Jonathan Schofield and an occasional series on fascinating details on Manchester buildings
Love Manchester architecture? Catch up on the first article in Jonathan's series, which looks at oriel windows.
Festoon me, festoon us, it’s a party. It’s like Hawaii. Garlands, dripping flowers, fruit too maybe, textiles often, of course. This is Manchester.
Whether it’s Classical Greece or Rome or even Hawaii, or in neon strung over a wedding reception in Burnley, a garland, festoon, swag, call it what you will, is all about celebration, ebullience and the desire for good fortune.
In Western architecture, emanating from Greece and Rome, it’s all about jolliness mixed up with slaughter. When beasts, often oxen, were led off to sacrifice to see if their innards could provide an auspicious guide to what was coming along they were celebrated and festooned, in other words covered in garlands. They might after all show the gods were happy and all was well with the world. Through the medium of their oxen livers.
In architectural terms when used as decoration on a building they are bucrania, usually an ox skull with a festoon or garland around its neck. 'Bucrania' derives from the Latin words 'bos' (bovine) and 'cranium'.
On Heaton Hall in north Manchester there are bucrania used as part of the display on the façade. If the gods are happy then there might be abundance and plenty. The 23-year-old Sir Thomas Egerton was feeling good when he had James Wyatt design the building. He was just married, in love, had come of age and had inherited a vast estate. Abundance and plenty.
Then in the nineteenth century and early twentieth century festoons ballooned. The swagger was back big style.
As an aside, there is a technical difference between a festoon and a swag. A festoon is usually flowers and fruit, swags are usually textiles. Both normally have a two hang points with the inverted arch droop in the centre and a couple of vertical falls off the hang points. You can call them either moniker when textiles, flowers and fruit are on one drop.
In that nineteenth century and early twentieth century period of corporate wealth and pride in the virtue of commerce, especially when most companies were owned locally, regionally, nationally, but in the UK scarcely ever by overseas companies, festoons and swags were a symbol of identity and strength.
The UK was abundantly festooned. Few (although some did) had any idea the British 'Imperium' wouldn't last. There's some irony here as festoons and swags came down to us from the Roman Empire where few (although some did) had any idea that their empire wouldn't last either. The title image on this article (above) is of the overblown, slightly preposterous, festoon on the Royal Exchange building. It's probably 14ft (4m across).
Festoons and swags by the nineteenth century were all about showing off. In a sense they always had been, they are, after all, decoration for decoration sake. Pure bombast. Both were used on the inside of buildings too. The strangest of these in Manchester are those in the boardroom of the Refuge Assurance, now the Kimpton Clock Tower Hotel, for while they appear solid, they are in fact swags made out of pure painted textile.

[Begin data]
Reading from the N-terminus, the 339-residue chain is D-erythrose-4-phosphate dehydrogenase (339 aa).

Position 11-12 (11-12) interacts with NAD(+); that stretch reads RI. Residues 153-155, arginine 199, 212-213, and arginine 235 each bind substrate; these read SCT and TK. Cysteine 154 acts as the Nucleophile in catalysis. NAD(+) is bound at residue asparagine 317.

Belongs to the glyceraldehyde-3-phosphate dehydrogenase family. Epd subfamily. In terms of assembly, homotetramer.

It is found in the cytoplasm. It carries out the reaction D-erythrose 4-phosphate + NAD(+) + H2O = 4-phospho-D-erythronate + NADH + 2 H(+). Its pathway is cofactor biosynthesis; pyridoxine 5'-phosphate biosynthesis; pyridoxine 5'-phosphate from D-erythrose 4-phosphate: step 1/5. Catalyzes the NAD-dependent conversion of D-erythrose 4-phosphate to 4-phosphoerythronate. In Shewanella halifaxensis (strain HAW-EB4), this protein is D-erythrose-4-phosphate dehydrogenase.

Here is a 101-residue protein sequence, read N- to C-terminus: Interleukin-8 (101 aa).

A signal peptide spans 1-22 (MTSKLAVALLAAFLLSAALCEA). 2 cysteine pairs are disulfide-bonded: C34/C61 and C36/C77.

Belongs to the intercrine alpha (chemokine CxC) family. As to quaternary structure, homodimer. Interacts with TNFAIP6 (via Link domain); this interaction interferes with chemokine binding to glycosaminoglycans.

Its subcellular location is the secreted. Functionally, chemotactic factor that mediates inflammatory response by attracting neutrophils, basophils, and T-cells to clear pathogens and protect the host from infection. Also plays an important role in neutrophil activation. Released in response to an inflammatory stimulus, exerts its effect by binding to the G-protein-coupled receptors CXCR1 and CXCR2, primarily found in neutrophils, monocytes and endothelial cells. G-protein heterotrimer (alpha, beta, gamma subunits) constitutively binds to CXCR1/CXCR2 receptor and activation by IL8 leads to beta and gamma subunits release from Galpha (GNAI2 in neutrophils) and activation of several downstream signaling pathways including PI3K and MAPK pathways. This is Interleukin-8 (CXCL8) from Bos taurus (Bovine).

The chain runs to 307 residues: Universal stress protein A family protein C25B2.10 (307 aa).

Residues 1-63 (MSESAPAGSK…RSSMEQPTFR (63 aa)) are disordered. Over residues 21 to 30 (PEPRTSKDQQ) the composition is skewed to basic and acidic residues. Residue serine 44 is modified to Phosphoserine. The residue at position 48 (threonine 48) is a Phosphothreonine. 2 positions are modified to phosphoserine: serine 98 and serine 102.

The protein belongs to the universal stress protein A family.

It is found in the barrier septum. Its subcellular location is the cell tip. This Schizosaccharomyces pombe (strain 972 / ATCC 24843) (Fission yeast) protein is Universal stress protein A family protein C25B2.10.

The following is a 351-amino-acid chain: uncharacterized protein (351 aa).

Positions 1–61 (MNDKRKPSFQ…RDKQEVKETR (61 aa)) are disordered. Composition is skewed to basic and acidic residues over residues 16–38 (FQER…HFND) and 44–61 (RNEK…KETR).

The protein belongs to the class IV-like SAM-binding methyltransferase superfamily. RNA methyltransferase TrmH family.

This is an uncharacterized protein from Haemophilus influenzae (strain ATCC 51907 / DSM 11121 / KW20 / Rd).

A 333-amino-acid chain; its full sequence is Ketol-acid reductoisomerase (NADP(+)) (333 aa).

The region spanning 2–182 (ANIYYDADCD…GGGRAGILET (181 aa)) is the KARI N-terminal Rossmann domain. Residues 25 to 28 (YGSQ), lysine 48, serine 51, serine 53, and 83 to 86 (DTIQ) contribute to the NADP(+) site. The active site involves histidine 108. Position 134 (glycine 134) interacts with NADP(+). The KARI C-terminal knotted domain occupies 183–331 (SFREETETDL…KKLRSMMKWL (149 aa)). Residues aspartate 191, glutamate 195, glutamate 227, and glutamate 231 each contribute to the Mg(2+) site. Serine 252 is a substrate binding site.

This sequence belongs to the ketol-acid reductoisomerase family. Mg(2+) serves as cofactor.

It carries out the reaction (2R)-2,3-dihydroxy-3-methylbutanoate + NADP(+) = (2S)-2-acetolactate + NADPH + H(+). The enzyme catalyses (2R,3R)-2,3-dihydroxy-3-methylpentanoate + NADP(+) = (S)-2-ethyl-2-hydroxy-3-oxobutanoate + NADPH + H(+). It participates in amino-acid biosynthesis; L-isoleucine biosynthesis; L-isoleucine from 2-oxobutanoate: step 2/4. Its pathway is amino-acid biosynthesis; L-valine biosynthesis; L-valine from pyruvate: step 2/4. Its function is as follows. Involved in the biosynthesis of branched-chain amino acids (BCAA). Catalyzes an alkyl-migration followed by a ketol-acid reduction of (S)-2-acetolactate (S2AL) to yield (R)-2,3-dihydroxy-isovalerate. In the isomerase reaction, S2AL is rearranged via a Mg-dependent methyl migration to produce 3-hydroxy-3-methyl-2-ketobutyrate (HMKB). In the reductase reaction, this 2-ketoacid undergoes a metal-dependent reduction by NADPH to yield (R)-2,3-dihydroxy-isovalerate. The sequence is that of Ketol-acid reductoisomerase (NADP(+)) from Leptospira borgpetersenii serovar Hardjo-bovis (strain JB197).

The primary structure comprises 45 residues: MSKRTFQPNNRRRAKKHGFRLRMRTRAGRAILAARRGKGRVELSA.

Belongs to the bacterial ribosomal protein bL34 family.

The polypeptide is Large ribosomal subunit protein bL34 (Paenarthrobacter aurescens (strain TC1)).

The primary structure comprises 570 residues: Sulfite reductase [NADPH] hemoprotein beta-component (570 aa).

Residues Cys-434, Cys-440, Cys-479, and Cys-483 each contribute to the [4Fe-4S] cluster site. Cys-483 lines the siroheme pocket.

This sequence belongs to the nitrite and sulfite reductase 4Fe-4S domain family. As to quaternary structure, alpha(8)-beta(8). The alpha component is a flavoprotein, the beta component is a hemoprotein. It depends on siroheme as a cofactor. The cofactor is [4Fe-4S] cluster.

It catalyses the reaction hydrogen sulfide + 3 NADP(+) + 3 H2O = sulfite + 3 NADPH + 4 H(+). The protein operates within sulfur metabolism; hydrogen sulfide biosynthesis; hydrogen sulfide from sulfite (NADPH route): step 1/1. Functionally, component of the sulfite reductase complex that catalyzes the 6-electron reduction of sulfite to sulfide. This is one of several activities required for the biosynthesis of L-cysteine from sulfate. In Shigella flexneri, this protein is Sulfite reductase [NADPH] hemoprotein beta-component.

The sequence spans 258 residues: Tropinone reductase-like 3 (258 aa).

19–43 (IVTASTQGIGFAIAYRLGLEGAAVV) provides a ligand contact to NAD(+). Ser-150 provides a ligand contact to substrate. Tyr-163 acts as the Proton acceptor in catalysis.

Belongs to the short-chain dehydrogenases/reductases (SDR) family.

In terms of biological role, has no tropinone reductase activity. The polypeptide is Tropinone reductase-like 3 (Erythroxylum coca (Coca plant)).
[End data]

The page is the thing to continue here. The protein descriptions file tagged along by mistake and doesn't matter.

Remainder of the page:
Speaking of the Kimpton Clock Tower Hotel, aka The Refuge Assurance, you could, by this time have the freedom to take a festoon, go mad with it and circle a whole huge clock.
This completes a nice return to the opening paragraphs of the article. At the Refuge, if you forgive the pun, the clock has been turned back and the ‘garland’ festoons the whole clock as it did the neck of those poor oxen in Classical times before they were slaughtered. Although in the case of the Refuge it wasn't about hoping there might be a supernatural sign of good times ahead, it was that the good times were here: well, as long as you invested in the Refuge Assurance. Nothing sacred then, just the solid secular virtues of mutual benefits involved with the investment of dosh.
Of course, designers are designers and they get bored of copying, so during that fascinating period of architecture around the turn of the nineteenth into the twentieth century some architects and clients allowed festoons and swags to break free. The most liberated in Manchester are on the magnificent Art Nouveau terracotta facade on St George’s House, the former YMCA, from 1910 by Woodhouse and Willoughby on Peter Street. These just drip vertically down. They are wonderful.
Festoons, swags and garlands in the Bauhaus, International Modern, Post-Modern and contemporary styles are almost entirely absent, certainly in the UK and Europe. They were/are literally out of fashion. Perhaps these ebullient signs of empire and ostentatious wealth are a little too out there for a more worldly-wise age.
Although I bet there are a few in Dubai. Ostentatious wealth and all. Oops, I've forgotten there are some latter-day festoons in Greater Manchester. The Trafford Centre architects with that mess they call architecture just couldn't help themselves could they?
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